Turin Aviation C-47
Turin Aviation Group C-47B Restoration
A few minutes before sunset on December 2, 2017 C-47B N834M landed at Tampa Executive Airport after a 1 hour 15 minute flight from Keystone Heights Airport. The flight was the culmination of a five-month effort by the folks at the Turin Aviation Group to prepare the aircraft for the short ferry flight.
N834M was delivered to the USAAF in October 1944 as 43-48950 and assigned to the IX Troop Carrier Command in Europe. In addition to carrying cargo and evacuating wounded soldiers throughout the European Theatre of Operations, the aircraft dropped paratroopers during Operation Varsity in March 1945. Returning to the U.S. after the war, the aircraft served with the USAF until October 1968, when it was transferred to the U.S. Army. Finally retired by the military in 1975, N834M was one of a half dozen surplus C-47s acquired by the Lee County Mosquito Control District (LCMCD) in Fort Meyers, Florida. Converted to a mosquito sprayer, N834M served faithfully for 37 years with the aircraft flying its last spray mission in June 2012. The aircraft was donated to the Wings of Dreams Aviation Museum and flown to the museum at Keystone Heights Airport in Starke, Florida on January 23, 2013. It had not flown since arriving at Keystone and it appeared that it would remain permanently grounded.
Ed Franco, CEO of Turin Aviation Group, was in the market for a DC-3/C-47 when he heard that N834M might be available for repairs and potential acquisition. He contacted Bob Oehl, who is the Executive Director of the Wings of Dreams Aviation Museum and a deal was struck with Turin Aviation. While LCMCD had meticulously maintained the aircraft, four years of being parked outdoors had taken a toll on the aircraft and it took five months to get N834M ready for the ferry flight to Tampa. Ed and mechanics from Turin Aviation rebuilt the electrical system; installed two new carburetors; repaired the fabric control surfaces; repaired fuel leaks; replaced filters; serviced the hydraulic system and spent a considerable amount of time getting the engines ready for the flight.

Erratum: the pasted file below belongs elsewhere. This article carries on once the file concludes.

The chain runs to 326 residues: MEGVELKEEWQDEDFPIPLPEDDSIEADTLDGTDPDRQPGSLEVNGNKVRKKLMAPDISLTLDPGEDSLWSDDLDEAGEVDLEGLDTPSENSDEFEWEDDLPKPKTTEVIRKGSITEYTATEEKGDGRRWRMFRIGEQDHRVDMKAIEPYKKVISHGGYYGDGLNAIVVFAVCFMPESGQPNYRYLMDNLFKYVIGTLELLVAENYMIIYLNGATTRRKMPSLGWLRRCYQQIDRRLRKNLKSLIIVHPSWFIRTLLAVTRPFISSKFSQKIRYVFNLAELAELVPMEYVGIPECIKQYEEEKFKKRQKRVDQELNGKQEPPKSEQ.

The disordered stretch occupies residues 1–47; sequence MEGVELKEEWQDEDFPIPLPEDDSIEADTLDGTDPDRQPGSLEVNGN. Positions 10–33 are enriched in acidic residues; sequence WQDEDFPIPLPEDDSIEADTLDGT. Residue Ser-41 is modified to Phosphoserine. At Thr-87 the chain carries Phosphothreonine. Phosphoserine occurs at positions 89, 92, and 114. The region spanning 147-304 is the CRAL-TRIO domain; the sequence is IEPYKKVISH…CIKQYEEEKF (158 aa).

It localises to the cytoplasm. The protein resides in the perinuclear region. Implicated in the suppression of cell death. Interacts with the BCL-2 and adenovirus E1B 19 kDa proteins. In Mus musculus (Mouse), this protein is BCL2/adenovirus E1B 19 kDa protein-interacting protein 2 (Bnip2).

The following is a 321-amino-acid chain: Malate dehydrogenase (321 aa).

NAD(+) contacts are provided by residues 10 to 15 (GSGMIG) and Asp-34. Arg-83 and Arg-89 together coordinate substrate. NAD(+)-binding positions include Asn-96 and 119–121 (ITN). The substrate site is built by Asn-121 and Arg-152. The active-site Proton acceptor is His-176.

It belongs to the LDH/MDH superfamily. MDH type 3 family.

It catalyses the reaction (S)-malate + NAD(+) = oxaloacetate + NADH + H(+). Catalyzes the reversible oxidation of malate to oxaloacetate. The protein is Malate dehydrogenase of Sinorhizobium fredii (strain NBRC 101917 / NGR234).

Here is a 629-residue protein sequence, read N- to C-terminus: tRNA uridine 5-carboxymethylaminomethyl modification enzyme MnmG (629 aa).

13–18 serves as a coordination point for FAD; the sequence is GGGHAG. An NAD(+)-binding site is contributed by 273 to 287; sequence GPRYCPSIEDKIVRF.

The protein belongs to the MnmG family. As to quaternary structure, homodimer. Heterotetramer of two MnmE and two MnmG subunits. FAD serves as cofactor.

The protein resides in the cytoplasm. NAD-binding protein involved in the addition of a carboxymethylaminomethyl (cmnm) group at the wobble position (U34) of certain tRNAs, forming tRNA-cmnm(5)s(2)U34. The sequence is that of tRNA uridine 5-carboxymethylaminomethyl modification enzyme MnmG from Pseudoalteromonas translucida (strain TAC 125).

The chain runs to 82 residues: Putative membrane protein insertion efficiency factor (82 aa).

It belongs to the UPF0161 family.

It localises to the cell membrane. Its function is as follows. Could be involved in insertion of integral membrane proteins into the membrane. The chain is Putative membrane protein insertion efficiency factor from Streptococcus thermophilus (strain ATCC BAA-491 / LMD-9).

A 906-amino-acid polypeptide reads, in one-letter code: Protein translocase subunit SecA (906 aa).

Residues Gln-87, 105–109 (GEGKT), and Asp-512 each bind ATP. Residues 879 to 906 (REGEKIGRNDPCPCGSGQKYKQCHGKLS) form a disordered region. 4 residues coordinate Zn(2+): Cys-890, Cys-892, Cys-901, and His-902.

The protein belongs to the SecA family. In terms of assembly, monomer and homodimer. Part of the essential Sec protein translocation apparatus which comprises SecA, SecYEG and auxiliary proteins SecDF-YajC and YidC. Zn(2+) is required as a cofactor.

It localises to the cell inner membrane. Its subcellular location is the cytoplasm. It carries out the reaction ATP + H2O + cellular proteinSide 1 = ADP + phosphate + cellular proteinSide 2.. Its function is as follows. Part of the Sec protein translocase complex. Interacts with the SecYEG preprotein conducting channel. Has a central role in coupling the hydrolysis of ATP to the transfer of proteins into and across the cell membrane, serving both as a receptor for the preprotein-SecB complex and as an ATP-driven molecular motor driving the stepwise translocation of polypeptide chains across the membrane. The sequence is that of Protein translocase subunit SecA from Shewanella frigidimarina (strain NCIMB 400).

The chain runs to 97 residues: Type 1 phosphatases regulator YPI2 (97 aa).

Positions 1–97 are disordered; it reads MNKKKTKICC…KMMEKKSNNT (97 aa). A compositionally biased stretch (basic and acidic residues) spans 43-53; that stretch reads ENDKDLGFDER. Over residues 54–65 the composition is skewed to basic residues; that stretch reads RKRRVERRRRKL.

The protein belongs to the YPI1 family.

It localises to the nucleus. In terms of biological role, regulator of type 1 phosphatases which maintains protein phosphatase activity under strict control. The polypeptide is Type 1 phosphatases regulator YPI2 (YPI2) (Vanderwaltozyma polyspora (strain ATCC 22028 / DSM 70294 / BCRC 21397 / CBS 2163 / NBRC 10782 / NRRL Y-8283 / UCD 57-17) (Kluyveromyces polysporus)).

On the morning of December 2, 2017, with ferry permit in hand, Ed, Jonathan Bennett, Bob Oehl and Aaron Poidevin along with Frank and Glen Moss arrived in Keystone Heights to make the final preps for the ferry flight. Old airplanes can be finicky and the C-47B kept the crew busy most of the day correcting a leaking Gascolator seal. By late afternoon the problem had been corrected and the aircraft finally departed Keystone Heights at 4:15pm with a Cessna 310 chase plane in tail. With Glen Moss in command, Frank Moss in the right seat (both are also A&P mechanics) and Bob Oehl acting as safety pilot, the flight was completed at a leisurely 115 knots with the landing gear extended. The flight crew reported that the veteran aircraft flew well with no significant issues encountered during the flight. The aircraft arrived at Tampa Executive Airport shortly before 5:30pm, where it was met by a large group of friends and well-wishers.
In early 2018 Turin moved its base of operations to Zephyrhills Municipal Airport and on February 22nd N834M made the short ferry flight to its new home. It’s interesting to note that, since LCMCD was considered a Public Aircraft Operator, the aircraft was never “civilianized” to a DC-3.
Zephyrhills is only about an hour drive from my home in central Florida and I’ve made a number of visits in 2018. Walking onto the Turin ramp on June 27, 2018, it was obvious that much progress had been made since the aircraft. It had been painted in WWII era olive drab colors with D-Day invasion stripes. The invasion stripes were painted on using brushes with no masking, much like it would have been done during WWII. The exact paint color was based on a panel found buried deep in the aircraft fuselage and the painting was done early in the project to allow it to weather a bit before the planned May 2019 departure for the “Daks Over Normandy” event. Final paint details needing to be completed included the stars and bars, mission panel, serial numbers and other markings.